Captain Antrobus would protest to Governor Ward that Mr. Jenkins was at risk of his life had not two other passing gentlemen intervened, but the Governor brushed him off, saying in yet another letter written in March, 1766 that both Lieutenant Jenkins and Mr. Champlin had full recourse to the local courts but had failed to act upon it.

"Of the other tumultuous proceedings mentioned in the close of your letter, I can recollect nothing at present, except your representation of Mr. Champlin’s being surrounded by a mob, &c., upon which I must observe that if that gentleman had been insulted and forcibly prevented from supplying the King’s ships with provisions, and had made application to me on the occasion, I should have immediately have given him all necessary aid, protection and assistance; but as he never made any complaint to me; I conclude that he has received no injury, and that the behavior of the persons concerned in the matter proceeded wholly from the resentment which they conceived, on the inhabitants of the town being impressed and detained on board the Maidstone, and not from any real design of distressing any of his Majesty’s servants, and the uninterrupted manner in which the ship hath since been supplied, confirms me in the sentiments I then entertained of this matter. "

The customs enforcement and impressment struggle in which Maidstone played so significant a part in Newport primed the pump for even more disturbance and crowd action that year Within a month, rioting would break out in Newport once more, this time over the impending implementation of the Stamp Act. Maidstone, however, soon left the scene, sailing to Halifax for repairs on or about August 19th, 1765.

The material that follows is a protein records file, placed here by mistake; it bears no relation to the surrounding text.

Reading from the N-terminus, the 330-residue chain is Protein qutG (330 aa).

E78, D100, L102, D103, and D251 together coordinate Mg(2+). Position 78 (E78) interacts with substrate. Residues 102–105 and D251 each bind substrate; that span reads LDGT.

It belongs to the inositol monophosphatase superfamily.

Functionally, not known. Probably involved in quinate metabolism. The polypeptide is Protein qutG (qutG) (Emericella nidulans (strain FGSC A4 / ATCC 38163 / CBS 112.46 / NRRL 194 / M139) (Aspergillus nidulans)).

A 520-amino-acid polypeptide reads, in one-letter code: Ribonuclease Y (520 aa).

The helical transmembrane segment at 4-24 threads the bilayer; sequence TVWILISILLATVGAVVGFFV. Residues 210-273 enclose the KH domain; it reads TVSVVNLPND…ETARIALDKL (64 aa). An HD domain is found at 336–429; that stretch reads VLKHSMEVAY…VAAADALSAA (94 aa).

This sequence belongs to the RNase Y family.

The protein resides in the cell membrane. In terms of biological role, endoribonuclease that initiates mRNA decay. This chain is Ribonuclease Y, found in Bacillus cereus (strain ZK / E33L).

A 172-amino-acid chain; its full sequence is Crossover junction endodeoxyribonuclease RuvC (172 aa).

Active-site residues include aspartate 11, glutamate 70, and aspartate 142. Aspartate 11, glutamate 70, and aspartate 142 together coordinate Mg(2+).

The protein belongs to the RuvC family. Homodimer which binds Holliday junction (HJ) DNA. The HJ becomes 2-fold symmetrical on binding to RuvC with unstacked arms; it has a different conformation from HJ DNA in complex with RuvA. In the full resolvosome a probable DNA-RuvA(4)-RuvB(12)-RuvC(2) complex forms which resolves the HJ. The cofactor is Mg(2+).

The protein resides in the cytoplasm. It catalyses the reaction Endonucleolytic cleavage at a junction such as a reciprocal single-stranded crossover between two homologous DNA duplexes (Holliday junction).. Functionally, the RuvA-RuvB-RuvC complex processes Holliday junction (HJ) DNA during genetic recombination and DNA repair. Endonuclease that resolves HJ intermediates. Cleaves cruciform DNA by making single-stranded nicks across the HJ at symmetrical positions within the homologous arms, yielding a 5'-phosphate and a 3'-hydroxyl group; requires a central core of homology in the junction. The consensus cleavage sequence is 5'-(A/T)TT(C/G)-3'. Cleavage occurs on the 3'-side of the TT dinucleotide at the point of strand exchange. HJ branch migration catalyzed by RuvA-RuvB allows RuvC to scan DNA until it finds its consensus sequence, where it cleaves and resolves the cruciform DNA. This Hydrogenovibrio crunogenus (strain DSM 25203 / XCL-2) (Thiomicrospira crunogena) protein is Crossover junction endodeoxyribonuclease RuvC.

detail of a chart of the coast of New England showing the south shoal of George's Bank
 Postscript:     Captain Antrobus would later command His Majesty's ship Jason but died of disease in March, 1769 at Antigua.  Master Timothy Doggett of the Sloop Polly died that same year at his home in Dighton, Massachusetts.  John Robinson played a prominent target of the stamp tax riot in Newport, and went on to notoriety in Boston. Lieutenant Baines remained in service, but only briefly commanded his own vessel before retiring to the half pay list in 1774.  In 1809, still in retirement, he was senior enough to finally be made Post Captain, dying the following year.

On the south shoal of George's Bank in 1765, Maidstone's tender, a small American schooner, foundered with the loss of all 12 hands.   This was at least the third ship's boat that Maidstone lost since Antrobus took command - the first sunk or smashed during the crossing from England in 1763, the second consumed in flames in Newport in 1765. I will have to wait until I can read the log books and ship's muster from the Admiralty archives to be certain, but it is quite possible that this loss of the tender happened during Maidstone's passage to Halifax that August.  It would have been either a midshipman's or a junior lieutenant's command.  2nd Lieutenant William Jenkins disappears from the available records after the incidents in Newport.  Perhaps it was he who commanded the little schooner that was lost on the Banks.